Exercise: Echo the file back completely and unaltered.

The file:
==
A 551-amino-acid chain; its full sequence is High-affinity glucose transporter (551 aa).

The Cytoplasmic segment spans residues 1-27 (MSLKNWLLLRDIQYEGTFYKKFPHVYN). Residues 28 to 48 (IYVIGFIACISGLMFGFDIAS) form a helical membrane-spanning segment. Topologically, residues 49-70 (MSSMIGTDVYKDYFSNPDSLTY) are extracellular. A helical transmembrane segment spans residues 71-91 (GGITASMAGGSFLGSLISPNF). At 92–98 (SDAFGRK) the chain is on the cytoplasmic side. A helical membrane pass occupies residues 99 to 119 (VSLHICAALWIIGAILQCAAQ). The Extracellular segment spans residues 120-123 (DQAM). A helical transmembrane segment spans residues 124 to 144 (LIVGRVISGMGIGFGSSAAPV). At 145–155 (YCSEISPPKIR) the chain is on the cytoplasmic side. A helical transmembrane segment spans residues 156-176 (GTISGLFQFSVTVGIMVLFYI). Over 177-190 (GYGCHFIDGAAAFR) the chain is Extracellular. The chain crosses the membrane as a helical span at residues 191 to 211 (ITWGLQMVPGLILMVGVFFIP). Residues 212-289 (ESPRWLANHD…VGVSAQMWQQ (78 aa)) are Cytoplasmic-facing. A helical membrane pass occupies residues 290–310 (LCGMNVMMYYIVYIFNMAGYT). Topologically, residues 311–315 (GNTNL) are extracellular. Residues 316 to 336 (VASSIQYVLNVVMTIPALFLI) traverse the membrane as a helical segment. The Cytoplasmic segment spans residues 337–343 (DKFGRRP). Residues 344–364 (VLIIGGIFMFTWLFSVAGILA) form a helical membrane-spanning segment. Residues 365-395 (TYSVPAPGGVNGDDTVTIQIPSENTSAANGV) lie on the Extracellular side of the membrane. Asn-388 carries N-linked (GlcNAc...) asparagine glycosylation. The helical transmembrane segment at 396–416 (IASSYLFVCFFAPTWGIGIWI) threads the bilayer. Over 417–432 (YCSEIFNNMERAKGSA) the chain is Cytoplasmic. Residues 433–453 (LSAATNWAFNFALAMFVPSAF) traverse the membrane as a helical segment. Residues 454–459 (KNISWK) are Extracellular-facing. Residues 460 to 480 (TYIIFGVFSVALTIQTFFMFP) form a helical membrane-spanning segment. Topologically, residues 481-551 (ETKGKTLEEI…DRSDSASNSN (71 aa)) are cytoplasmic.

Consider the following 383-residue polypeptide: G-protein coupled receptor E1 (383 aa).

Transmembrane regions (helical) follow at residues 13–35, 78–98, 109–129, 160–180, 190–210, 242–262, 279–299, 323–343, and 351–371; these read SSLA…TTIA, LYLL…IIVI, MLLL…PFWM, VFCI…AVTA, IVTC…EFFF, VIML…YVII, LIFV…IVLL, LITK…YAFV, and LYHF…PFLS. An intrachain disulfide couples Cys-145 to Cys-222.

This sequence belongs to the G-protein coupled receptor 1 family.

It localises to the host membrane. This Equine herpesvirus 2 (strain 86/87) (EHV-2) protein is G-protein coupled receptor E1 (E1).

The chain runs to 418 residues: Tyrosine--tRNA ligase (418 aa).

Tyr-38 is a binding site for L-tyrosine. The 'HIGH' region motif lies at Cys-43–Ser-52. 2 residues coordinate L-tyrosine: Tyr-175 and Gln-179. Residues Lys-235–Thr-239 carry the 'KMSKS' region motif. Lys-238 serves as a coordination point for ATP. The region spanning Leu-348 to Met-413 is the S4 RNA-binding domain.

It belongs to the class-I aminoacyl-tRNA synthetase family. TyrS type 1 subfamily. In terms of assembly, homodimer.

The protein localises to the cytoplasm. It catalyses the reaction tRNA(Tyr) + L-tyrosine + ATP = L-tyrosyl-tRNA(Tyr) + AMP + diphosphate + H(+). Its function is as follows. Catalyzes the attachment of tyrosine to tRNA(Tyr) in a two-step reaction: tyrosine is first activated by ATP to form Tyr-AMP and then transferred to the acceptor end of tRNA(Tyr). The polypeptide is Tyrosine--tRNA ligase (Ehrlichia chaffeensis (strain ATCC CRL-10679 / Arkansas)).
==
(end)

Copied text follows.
A 551-amino-acid chain; its full sequence is High-affinity glucose transporter (551 aa).

The Cytoplasmic segment spans residues 1-27 (MSLKNWLLLRDIQYEGTFYKKFPHVYN). Residues 28 to 48 (IYVIGFIACISGLMFGFDIAS) form a helical membrane-spanning segment. Topologically, residues 49-70 (MSSMIGTDVYKDYFSNPDSLTY) are extracellular. A helical transmembrane segment spans residues 71-91 (GGITASMAGGSFLGSLISPNF). At 92–98 (SDAFGRK) the chain is on the cytoplasmic side. A helical membrane pass occupies residues 99 to 119 (VSLHICAALWIIGAILQCAAQ). The Extracellular segment spans residues 120-123 (DQAM). A helical transmembrane segment spans residues 124 to 144 (LIVGRVISGMGIGFGSSAAPV). At 145–155 (YCSEISPPKIR) the chain is on the cytoplasmic side. A helical transmembrane segment spans residues 156-176 (GTISGLFQFSVTVGIMVLFYI). Over 177-190 (GYGCHFIDGAAAFR) the chain is Extracellular. The chain crosses the membrane as a helical span at residues 191 to 211 (ITWGLQMVPGLILMVGVFFIP). Residues 212-289 (ESPRWLANHD…VGVSAQMWQQ (78 aa)) are Cytoplasmic-facing. A helical membrane pass occupies residues 290–310 (LCGMNVMMYYIVYIFNMAGYT). Topologically, residues 311–315 (GNTNL) are extracellular. Residues 316 to 336 (VASSIQYVLNVVMTIPALFLI) traverse the membrane as a helical segment. The Cytoplasmic segment spans residues 337–343 (DKFGRRP). Residues 344–364 (VLIIGGIFMFTWLFSVAGILA) form a helical membrane-spanning segment. Residues 365-395 (TYSVPAPGGVNGDDTVTIQIPSENTSAANGV) lie on the Extracellular side of the membrane. Asn-388 carries N-linked (GlcNAc...) asparagine glycosylation. The helical transmembrane segment at 396–416 (IASSYLFVCFFAPTWGIGIWI) threads the bilayer. Over 417–432 (YCSEIFNNMERAKGSA) the chain is Cytoplasmic. Residues 433–453 (LSAATNWAFNFALAMFVPSAF) traverse the membrane as a helical segment. Residues 454–459 (KNISWK) are Extracellular-facing. Residues 460 to 480 (TYIIFGVFSVALTIQTFFMFP) form a helical membrane-spanning segment. Topologically, residues 481-551 (ETKGKTLEEI…DRSDSASNSN (71 aa)) are cytoplasmic.

Consider the following 383-residue polypeptide: G-protein coupled receptor E1 (383 aa).

Transmembrane regions (helical) follow at residues 13–35, 78–98, 109–129, 160–180, 190–210, 242–262, 279–299, 323–343, and 351–371; these read SSLA…TTIA, LYLL…IIVI, MLLL…PFWM, VFCI…AVTA, IVTC…EFFF, VIML…YVII, LIFV…IVLL, LITK…YAFV, and LYHF…PFLS. An intrachain disulfide couples Cys-145 to Cys-222.

This sequence belongs to the G-protein coupled receptor 1 family.

It localises to the host membrane. This Equine herpesvirus 2 (strain 86/87) (EHV-2) protein is G-protein coupled receptor E1 (E1).

The chain runs to 418 residues: Tyrosine--tRNA ligase (418 aa).

Tyr-38 is a binding site for L-tyrosine. The 'HIGH' region motif lies at Cys-43–Ser-52. 2 residues coordinate L-tyrosine: Tyr-175 and Gln-179. Residues Lys-235–Thr-239 carry the 'KMSKS' region motif. Lys-238 serves as a coordination point for ATP. The region spanning Leu-348 to Met-413 is the S4 RNA-binding domain.

It belongs to the class-I aminoacyl-tRNA synthetase family. TyrS type 1 subfamily. In terms of assembly, homodimer.

The protein localises to the cytoplasm. It catalyses the reaction tRNA(Tyr) + L-tyrosine + ATP = L-tyrosyl-tRNA(Tyr) + AMP + diphosphate + H(+). Its function is as follows. Catalyzes the attachment of tyrosine to tRNA(Tyr) in a two-step reaction: tyrosine is first activated by ATP to form Tyr-AMP and then transferred to the acceptor end of tRNA(Tyr). The polypeptide is Tyrosine--tRNA ligase (Ehrlichia chaffeensis (strain ATCC CRL-10679 / Arkansas)).